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Google Pixel vs iPhone 7

It's not true of every smartphone maker, but certainly the big dogs in the industry are fairly predictable beasts which keep to pretty much the same launch schedule year-on-year.

Apple's preferred launch bracket is in the final quarter of the year, new iPhones tend to get launched in September (or at least they have done for many years now) and then hit the market a few weeks later. New iPads, Mac computers and other products often launch around October/November, although occasionally Apple will put out a new product around WWDC, which usually takes place over the Summer; for instance, this year WWDC 2017 took place in June and Apple launched new Mac and iPad Pro products, as well as a new smart speaker.

Google, on the other hand, is a bit of a loose cannon by comparison. It has become very difficult to guess when new hardware (historically Nexus, but now Pixel devices) will be launched, as the firm likes to keep moving its launches, and even its Google I/O developer conference, all over the calendar. In the past, Google I/O often saw hardware launches alongside new iterations of Android, but that's changed in recent years as the conference has become a place for Google to showcase forthcoming builds early rather than launching them proper. As in the past, Google likes to launch new Android builds aboard new phone parts wholesale (and sometimes tablet) hardware such as the new Pixel series.

All of this is likely simply a case of the company being extremely adaptable and flexible in its plans, and wanting to get things right, being prepared to hold things back if they're not ready, and so on. Hardware is still arguably not Google's primary business, and it is definitely not its primary earner. We don't think the Google shuffle is a bid to keep everyone guessing, but that is undoubtedly one of the side effects!

But not only has Google now ditched the Nexus brand in favour of the new Pixel brand (although it is a spiritual successor, bringing much the same approach to phone design), it has also launched late in the year, early October to be precise, which brings it into direct competition with Apple's iPhone launched the previous month.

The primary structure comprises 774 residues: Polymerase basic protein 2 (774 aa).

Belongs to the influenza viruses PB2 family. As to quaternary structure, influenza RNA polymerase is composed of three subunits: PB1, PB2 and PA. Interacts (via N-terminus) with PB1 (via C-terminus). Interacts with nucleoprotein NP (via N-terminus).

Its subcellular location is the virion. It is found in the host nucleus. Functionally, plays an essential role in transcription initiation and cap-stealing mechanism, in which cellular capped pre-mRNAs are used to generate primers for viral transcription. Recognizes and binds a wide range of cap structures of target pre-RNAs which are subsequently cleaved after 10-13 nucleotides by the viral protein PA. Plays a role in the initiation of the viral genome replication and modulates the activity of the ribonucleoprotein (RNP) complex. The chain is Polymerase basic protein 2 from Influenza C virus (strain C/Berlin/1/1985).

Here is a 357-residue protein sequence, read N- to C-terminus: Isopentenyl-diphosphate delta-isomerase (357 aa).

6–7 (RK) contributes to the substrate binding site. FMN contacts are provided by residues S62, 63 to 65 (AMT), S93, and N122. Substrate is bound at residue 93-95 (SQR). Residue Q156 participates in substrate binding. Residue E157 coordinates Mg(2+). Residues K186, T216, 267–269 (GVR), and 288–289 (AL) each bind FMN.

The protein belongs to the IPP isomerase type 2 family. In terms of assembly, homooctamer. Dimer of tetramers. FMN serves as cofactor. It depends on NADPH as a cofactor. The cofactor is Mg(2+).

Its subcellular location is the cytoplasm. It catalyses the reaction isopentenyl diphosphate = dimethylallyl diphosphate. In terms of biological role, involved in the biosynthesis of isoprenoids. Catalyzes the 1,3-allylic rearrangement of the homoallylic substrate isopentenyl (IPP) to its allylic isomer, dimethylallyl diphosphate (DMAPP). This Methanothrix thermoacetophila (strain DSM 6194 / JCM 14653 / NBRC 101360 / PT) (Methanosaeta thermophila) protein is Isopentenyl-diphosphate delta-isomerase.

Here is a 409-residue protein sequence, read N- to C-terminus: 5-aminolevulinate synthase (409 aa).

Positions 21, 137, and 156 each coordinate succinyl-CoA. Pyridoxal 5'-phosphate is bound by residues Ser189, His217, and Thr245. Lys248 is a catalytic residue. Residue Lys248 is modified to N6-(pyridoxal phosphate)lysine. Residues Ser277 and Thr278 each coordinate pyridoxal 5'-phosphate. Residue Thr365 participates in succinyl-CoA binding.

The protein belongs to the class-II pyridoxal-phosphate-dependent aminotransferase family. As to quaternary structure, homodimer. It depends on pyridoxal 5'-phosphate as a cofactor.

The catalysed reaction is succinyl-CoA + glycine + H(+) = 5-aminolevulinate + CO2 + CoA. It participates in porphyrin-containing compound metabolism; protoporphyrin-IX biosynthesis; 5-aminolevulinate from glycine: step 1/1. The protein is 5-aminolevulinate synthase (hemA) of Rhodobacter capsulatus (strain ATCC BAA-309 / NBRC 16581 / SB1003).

This is somewhat unusual for Apple to have a brand new competitor fresh out the gate, but them's the breaks, and, if Google does stick to a regular October launch for Pixels from now on (a BIG if!) then it may become a more frequent occurrence.

The Apple iPhone 7 launched in September 2016 and, true to the rumours, hasn't changed massively from its predecessors, with Apple apparently keeping all the good stuff locked up until 2017. The iPhone 7 does, however, add some new interesting things including an improved processor and camera setup, and, most notably - waterproofing!

But 2017 will reportedly see the first OLED display iPhone ever, with what may be an edge-to-edge or even wraparound display fitted to a completely new body style. This is allegedly the phone Jony Ive always wanted to build, with an iPhone 4S style shell made from either curved glass or clear Zirconia ceramic. The Touch ID Home key will also reportedly be hidden under the display glass.

Thanks to Samsung’s exploding Galaxy Note 7, the iPhone 7 has had a pretty clear run at the market since its release in September. But things are now changing, Google's Nexus line is no more, and has been replaced by the Pixel and Pixel XL smartphones with Android Nougat onboard. The duo was launched on October 4 and carries on the Nexus legacy into the new brand; we're still looking at a highly optimised combination of hardware and software, this time built by HTC.

Like Apple, Google has come to the fray with two handsets: the Google Pixel (5in) and the Google Pixel Plus (5.5in). This approach is more or less the same as Apple’s; the iPhone 7 at 4.7in is slightly smaller. Both phone spare parts share a lot of similarities in how they’re being marketed as well.

Posted by phoneparts at 12:28│Comments(0)